Risk factors for loss to follow-up among children and young adults with congenital heart disease
Cardiology in the Young, 05/31/2012Mackie AS et al.
A history of one or more missed cardiology appointments predicted loss to follow–up for 3 or more years, as did lack of awareness of the need for follow–up. Higher family income, recent catheterisations, and medical record documentation of the need for follow–up were protective.
Authors used a matched case-control design.
Cases were born before January, 2001 with moderate or complex congenital heart disease and were previously followed up in the paediatric or adult cardiology clinic, but not seen for 3 years or longer.
Controls had been seen within 3 years.
Controls were matched 3:1 to cases by year of birth and congenital heart disease lesion.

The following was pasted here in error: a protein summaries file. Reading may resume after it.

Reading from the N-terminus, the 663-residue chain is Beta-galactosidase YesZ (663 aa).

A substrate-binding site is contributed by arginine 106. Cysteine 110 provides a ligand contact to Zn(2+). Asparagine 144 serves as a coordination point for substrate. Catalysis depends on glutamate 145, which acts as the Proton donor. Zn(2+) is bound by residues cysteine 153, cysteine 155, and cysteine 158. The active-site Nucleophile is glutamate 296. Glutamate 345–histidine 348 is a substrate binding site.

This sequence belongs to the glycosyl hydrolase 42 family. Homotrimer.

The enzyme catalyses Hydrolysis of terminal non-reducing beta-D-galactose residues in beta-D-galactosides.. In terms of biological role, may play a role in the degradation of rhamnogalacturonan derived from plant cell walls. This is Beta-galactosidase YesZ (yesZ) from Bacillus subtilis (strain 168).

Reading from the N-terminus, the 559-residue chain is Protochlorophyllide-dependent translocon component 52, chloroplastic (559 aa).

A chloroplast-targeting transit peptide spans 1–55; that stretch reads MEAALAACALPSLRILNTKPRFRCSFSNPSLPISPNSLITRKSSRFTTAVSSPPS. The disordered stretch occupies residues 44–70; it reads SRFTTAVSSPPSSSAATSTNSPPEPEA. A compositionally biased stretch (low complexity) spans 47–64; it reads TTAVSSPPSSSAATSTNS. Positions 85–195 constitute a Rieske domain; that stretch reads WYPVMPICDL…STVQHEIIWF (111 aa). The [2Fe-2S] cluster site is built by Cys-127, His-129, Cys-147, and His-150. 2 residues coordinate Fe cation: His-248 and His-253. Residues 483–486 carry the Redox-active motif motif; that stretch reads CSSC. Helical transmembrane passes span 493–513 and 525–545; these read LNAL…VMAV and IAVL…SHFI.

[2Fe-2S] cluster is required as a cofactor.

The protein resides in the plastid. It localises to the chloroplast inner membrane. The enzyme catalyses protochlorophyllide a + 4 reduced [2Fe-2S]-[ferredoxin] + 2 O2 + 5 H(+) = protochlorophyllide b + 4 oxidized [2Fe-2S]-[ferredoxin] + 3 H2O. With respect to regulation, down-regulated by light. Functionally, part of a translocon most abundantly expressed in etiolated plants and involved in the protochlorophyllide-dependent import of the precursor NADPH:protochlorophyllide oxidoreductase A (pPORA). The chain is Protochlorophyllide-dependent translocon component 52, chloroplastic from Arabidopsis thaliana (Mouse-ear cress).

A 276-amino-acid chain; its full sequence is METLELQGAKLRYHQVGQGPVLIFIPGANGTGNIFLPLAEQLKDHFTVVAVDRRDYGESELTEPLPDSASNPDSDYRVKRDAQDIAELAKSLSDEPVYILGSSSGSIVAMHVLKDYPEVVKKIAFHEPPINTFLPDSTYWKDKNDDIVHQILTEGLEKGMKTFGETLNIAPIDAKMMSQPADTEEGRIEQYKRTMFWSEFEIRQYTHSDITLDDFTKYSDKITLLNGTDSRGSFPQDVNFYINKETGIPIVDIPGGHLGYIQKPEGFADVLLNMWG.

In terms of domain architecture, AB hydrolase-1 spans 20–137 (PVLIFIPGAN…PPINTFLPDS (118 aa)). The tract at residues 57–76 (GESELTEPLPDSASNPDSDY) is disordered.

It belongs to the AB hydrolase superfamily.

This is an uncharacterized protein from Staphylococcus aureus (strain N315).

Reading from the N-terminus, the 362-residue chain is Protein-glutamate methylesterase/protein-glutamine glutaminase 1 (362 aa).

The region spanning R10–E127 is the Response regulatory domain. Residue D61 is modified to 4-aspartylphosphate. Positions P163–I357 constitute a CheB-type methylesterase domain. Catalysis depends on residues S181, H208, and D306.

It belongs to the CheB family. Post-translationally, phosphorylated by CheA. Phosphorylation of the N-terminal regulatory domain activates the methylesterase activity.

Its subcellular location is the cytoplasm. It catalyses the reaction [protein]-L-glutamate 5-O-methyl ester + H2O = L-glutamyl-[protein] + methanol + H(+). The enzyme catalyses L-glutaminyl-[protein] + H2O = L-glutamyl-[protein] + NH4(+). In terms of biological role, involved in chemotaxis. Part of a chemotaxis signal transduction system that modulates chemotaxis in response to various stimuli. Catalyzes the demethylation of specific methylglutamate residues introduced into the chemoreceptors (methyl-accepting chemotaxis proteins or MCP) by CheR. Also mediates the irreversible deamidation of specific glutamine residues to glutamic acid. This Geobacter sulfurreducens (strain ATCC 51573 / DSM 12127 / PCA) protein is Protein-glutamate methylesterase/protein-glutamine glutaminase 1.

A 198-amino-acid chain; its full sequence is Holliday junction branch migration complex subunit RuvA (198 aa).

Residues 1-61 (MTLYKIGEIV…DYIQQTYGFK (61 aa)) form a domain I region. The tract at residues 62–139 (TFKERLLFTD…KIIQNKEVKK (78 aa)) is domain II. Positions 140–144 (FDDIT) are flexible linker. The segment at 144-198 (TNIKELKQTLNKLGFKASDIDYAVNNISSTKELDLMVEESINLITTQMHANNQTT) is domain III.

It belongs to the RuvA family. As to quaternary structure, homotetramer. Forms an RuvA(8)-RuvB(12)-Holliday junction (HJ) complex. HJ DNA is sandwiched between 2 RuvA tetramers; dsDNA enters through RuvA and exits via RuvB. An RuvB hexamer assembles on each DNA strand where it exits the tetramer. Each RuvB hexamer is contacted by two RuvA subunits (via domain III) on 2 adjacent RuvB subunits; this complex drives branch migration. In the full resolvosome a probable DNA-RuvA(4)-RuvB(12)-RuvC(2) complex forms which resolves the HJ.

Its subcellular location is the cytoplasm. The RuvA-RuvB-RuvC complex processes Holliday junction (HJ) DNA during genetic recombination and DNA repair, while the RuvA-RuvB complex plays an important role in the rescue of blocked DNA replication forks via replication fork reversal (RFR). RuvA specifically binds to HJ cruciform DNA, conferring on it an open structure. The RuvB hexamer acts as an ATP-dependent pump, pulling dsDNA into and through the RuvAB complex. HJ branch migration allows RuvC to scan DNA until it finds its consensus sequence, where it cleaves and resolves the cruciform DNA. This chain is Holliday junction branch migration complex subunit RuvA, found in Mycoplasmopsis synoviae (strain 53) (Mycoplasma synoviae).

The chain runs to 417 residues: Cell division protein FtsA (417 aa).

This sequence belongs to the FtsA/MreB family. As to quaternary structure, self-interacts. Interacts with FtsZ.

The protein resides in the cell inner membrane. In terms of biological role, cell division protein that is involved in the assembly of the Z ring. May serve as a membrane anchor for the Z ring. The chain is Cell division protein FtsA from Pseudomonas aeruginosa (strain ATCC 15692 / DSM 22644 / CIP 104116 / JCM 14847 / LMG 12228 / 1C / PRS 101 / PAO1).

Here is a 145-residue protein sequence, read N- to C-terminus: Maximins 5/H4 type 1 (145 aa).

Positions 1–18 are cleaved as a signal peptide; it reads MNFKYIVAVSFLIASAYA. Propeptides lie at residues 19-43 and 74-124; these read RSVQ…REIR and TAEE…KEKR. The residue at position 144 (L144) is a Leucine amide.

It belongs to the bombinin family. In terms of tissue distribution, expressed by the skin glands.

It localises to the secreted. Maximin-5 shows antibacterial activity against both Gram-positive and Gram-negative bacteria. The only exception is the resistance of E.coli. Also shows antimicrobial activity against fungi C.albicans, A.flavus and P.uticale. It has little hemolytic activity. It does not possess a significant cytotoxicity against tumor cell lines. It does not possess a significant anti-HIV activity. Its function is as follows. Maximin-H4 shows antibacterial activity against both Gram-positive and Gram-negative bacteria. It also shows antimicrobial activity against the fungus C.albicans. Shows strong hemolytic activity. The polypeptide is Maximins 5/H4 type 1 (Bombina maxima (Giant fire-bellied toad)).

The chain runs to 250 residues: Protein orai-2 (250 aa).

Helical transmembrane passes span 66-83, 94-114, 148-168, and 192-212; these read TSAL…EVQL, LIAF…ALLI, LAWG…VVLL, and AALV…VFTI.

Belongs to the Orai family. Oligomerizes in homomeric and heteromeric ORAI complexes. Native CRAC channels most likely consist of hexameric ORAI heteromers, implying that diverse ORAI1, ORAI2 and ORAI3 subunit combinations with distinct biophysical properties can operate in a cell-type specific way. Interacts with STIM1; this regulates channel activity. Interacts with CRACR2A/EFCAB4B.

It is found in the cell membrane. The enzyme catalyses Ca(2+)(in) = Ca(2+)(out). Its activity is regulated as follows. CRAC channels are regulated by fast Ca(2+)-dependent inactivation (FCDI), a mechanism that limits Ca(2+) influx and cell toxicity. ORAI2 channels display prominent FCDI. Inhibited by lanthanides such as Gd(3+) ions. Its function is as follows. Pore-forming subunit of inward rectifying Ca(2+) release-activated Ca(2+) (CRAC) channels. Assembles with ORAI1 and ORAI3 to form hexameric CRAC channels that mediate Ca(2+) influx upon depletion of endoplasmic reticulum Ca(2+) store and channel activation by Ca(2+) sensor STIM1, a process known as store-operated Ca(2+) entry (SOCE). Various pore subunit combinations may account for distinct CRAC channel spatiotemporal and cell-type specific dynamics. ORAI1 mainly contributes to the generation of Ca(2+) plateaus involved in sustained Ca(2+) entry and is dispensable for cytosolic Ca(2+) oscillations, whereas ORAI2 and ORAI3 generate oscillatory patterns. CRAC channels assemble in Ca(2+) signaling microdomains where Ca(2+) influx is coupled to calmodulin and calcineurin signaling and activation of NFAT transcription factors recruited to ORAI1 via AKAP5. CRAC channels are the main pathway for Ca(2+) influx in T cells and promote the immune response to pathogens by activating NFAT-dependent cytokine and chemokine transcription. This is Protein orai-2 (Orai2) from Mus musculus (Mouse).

Medical records were reviewed for potential risk factors for loss to follow-up.
A subset of cases and controls participated in recorded telephone interviews.
A total of 74 cases (66% male) were compared with 222 controls (61% male).
A history of missed cardiology appointments was predictive of loss to follow-up for 3 years or longer (odds ratio 13.0, 95% confidence interval 3.3-51.7).
Variables protective from loss to follow-up were higher family income (odds ratio 0.87 per $10,000 increase, 0.77-0.98), cardiac catheterisation within 5 years (odds ratio 0.2, 95% confidence interval 0.1-0.6), and chart documentation of the need for cardiology follow-up (odds ratio 0.4, 95% confidence interval 0.2-0.8).
Cases lacked awareness of the importance of follow-up and identified primary care physicians as their primary source of information about the heart, rather than cardiologists.
Unlike cases, controls had methods to remember appointments.
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